Exhaust Fan: Sizing pulleys/motor
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  1. #1
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    Default Exhaust Fan: Sizing pulleys/motor

    I have this exhaust fan:

    Made by a company called: “Coolair” in Jacksonville, FL. Doesn’t match anything they currently produce.

    I got it with a 1/2-HP/1725 rpm motor.

    As that motor was mounted on plywood, I’m hazarding that it is not the original motor for the fan.

    The blade design seems like this fan should move a lot of air, it always worked, but I think it can work better.



    Someone gave me this motor some years back, I’m tired of tripping over it and think this may be a good application for it:


    It’s a cheap Chinese/Taiwanese thing, but ought to work for this application.



    Now! On to my question(s)

    What is the best way to determine the operating rpm of the fan blades?

    Obviously I could just size the pulley commiserate to the rpm change in the motors, but as I’m also quadrupling the HP I’m wondering if I can turn the fan blades faster, before I have cavitation issues.

    Hoping one of the smart fellers here can put me on a better path.




    Be safe




    Jeremy

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    Just my $0.02. looks similar to an engine cooling fan which regularly reach over 2500 rpm even on larger engines. My guess would be that your motor will be groaning before you over speed them blades if it's as big as it looks.

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    I'll toss in my two cents as well. The driven sheave is integral to the fan assembly so you can't really change that. I'll guess that the original motor was a 1725 unit which you want to replace with a 3450 unit. To stay within any 'guessed at' fan RPM's, you have no options to re-sheave to allow for a respectable fan speed...you need to find a 1725 RPM motor to get you into the ballpark.

    Stuart

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    Any reason not to call Coolair? Hard to imagine they wouldn't have more information on this than any of us.

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    I put in an email to Coolair… but I also know well enough not to expect too much from cold-calling a company and asking about an obsolete product. Been there, done that.

    Yes. The driven sheave is integral… no changing that. As I’m reworking the whole motor mounting plate no matter what, I can add a jackshaft if necessary. Or find another motor.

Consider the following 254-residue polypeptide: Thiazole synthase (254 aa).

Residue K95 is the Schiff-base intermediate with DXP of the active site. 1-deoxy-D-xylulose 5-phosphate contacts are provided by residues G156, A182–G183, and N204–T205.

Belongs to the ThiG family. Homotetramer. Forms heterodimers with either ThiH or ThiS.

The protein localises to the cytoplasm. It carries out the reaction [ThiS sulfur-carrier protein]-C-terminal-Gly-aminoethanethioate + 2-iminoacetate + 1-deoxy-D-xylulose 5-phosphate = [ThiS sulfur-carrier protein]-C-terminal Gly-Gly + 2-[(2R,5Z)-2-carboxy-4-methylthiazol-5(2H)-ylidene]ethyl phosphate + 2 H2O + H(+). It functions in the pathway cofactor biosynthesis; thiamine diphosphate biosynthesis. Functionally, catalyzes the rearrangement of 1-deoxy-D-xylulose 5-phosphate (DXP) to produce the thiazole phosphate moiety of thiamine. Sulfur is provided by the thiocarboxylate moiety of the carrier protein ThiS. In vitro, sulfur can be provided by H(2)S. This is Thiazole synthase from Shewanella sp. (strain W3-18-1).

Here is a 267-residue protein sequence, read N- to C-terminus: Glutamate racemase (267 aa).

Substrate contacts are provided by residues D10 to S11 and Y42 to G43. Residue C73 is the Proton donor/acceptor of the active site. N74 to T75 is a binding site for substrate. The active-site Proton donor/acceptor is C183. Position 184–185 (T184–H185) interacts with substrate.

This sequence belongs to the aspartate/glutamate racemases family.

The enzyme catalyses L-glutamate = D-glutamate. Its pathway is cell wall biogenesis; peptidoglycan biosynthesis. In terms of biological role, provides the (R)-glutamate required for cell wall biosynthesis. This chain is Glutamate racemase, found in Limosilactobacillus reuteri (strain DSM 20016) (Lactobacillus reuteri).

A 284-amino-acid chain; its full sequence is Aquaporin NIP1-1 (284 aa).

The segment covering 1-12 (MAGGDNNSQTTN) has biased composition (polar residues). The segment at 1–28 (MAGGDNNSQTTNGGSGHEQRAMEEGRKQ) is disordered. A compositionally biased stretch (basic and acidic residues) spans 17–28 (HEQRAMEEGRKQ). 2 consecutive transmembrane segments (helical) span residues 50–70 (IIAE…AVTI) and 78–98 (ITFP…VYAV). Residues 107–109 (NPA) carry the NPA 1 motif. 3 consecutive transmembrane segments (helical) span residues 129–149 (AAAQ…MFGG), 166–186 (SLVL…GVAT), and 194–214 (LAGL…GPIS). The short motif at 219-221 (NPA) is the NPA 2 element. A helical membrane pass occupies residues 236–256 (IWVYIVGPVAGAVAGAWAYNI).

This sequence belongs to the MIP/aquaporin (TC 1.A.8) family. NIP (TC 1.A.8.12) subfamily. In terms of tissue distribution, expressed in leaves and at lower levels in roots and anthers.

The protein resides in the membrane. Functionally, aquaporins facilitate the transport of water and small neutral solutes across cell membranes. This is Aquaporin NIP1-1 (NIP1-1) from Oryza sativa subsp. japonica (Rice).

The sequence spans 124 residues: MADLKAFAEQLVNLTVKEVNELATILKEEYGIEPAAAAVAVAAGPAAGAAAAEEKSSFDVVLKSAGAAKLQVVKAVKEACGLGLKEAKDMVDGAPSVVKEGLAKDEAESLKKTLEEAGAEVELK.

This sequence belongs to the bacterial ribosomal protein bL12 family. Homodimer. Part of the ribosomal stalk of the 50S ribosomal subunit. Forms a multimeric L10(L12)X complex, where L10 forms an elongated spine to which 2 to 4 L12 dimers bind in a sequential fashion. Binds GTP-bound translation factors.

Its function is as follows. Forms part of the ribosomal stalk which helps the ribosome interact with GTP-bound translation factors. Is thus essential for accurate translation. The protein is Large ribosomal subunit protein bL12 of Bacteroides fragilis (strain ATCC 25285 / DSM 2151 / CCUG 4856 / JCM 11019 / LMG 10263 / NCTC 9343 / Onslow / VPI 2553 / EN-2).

The problem I’m having is still knowing what rpm the blade needs to be turning to even start.

    A buddy of mine that used to build airboats and ultralights gave me a couple suggestions and said he’ll look into it further and get back to me. Problem is, he’s used to variable pitch technology, a luxury I don’t have.



    Be safe



    Jeremy

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    There many online calculators where you input speeds and pulley diameters to get what you want. Speed x diameter of driver pulley equals speed x diameter of driven pulley.

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    I get all that… it still all hinges on knowing what speed the fan blade itself needs to be turning.

    Jeremy

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    tip speed needs to stay subsonic.

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    Found this:
    https://eurovent.eu/sites/default/fi...figure%206.pdf

    Couple basic rules from that link.

    CFM proportional to fan rpm. Makes sense
    Power consumed to drive fan varies by the RPM^3.

    So doubling the motor rpm will require 8X more power.
    You have 2 hp when you used to have .5 or 4X more.
    So you are going to have to gear it down. But how much?
    x^3 = 4. X=? 1.58 faster than the 1725 motor or 0.79 x the 3450 speed.

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    Whatever motor you decide to use on the fan, put an adjustable sheave pulley on the motor.

    Then, find the motor data plate and find out what it's full load amperage (FLA) is.